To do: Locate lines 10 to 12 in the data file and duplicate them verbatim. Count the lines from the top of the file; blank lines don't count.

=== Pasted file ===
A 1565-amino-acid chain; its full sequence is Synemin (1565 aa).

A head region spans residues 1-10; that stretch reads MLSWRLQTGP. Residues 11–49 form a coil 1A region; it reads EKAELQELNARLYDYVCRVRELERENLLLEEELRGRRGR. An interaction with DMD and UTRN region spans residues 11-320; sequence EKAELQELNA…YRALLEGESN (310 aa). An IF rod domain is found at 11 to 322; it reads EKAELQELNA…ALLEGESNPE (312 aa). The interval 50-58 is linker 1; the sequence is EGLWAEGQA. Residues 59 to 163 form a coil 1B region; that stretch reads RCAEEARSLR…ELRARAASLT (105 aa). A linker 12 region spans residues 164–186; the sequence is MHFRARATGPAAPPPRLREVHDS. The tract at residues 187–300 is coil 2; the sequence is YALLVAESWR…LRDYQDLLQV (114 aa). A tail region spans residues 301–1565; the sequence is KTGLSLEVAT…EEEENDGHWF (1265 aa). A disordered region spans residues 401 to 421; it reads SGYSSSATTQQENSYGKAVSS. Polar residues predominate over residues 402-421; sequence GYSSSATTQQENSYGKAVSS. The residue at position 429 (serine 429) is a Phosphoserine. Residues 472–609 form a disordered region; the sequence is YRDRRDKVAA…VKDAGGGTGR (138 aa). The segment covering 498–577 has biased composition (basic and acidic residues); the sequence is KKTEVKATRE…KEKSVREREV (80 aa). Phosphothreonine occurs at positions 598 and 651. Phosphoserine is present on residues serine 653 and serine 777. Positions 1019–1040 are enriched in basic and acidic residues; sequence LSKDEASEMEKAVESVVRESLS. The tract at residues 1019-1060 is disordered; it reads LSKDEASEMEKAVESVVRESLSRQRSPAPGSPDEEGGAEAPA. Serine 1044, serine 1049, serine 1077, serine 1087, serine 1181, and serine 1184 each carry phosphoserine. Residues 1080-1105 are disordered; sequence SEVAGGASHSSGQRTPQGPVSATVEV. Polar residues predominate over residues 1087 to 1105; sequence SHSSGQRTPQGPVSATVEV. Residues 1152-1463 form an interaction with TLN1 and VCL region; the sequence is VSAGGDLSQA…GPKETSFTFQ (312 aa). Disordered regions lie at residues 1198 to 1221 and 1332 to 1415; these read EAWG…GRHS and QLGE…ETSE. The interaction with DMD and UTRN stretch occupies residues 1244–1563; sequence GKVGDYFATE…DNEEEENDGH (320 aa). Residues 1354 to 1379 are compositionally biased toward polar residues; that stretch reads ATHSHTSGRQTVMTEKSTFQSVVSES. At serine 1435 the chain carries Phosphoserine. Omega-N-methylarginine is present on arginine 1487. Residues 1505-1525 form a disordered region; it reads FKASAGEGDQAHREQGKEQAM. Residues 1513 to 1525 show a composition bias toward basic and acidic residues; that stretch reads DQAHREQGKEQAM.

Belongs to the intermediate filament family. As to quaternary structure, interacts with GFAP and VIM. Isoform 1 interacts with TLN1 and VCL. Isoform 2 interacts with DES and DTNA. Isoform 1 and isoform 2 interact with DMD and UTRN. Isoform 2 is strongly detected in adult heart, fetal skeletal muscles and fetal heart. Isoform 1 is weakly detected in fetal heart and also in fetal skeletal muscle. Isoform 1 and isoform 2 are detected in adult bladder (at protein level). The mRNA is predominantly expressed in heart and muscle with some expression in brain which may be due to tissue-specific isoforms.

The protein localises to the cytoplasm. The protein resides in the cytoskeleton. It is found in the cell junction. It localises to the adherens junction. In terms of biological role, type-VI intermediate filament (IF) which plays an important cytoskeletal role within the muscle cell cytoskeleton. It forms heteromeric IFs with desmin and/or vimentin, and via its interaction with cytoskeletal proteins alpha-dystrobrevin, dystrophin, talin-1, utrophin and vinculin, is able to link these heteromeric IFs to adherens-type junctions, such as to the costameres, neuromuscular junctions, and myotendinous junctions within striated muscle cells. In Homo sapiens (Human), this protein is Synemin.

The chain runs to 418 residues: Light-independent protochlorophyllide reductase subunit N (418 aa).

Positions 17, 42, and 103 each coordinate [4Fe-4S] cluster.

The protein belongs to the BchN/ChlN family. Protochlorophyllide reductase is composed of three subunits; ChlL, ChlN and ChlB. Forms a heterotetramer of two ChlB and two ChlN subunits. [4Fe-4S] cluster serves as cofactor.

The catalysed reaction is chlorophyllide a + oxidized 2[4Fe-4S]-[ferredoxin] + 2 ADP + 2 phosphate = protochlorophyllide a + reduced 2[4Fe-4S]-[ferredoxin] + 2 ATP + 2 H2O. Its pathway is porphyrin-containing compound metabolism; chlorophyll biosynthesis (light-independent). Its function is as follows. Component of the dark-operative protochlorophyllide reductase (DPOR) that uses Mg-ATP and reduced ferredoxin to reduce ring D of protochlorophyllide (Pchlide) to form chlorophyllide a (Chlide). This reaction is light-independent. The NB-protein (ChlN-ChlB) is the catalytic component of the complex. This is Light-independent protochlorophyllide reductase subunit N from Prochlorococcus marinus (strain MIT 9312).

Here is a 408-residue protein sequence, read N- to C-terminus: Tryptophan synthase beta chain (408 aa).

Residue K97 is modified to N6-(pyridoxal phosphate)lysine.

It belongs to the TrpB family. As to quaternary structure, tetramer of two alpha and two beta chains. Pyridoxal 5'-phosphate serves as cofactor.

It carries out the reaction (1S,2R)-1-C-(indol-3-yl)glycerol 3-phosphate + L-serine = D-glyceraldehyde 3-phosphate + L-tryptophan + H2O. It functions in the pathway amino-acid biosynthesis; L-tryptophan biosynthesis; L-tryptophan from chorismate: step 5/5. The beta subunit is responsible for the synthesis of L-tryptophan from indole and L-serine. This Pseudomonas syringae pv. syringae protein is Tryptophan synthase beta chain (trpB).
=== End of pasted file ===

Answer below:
Residue K97 is modified to N6-(pyridoxal phosphate)lysine.

It belongs to the TrpB family. As to quaternary structure, tetramer of two alpha and two beta chains. Pyridoxal 5'-phosphate serves as cofactor.

It carries out the reaction (1S,2R)-1-C-(indol-3-yl)glycerol 3-phosphate + L-serine = D-glyceraldehyde 3-phosphate + L-tryptophan + H2O. It functions in the pathway amino-acid biosynthesis; L-tryptophan biosynthesis; L-tryptophan from chorismate: step 5/5. The beta subunit is responsible for the synthesis of L-tryptophan from indole and L-serine. This Pseudomonas syringae pv. syringae protein is Tryptophan synthase beta chain (trpB).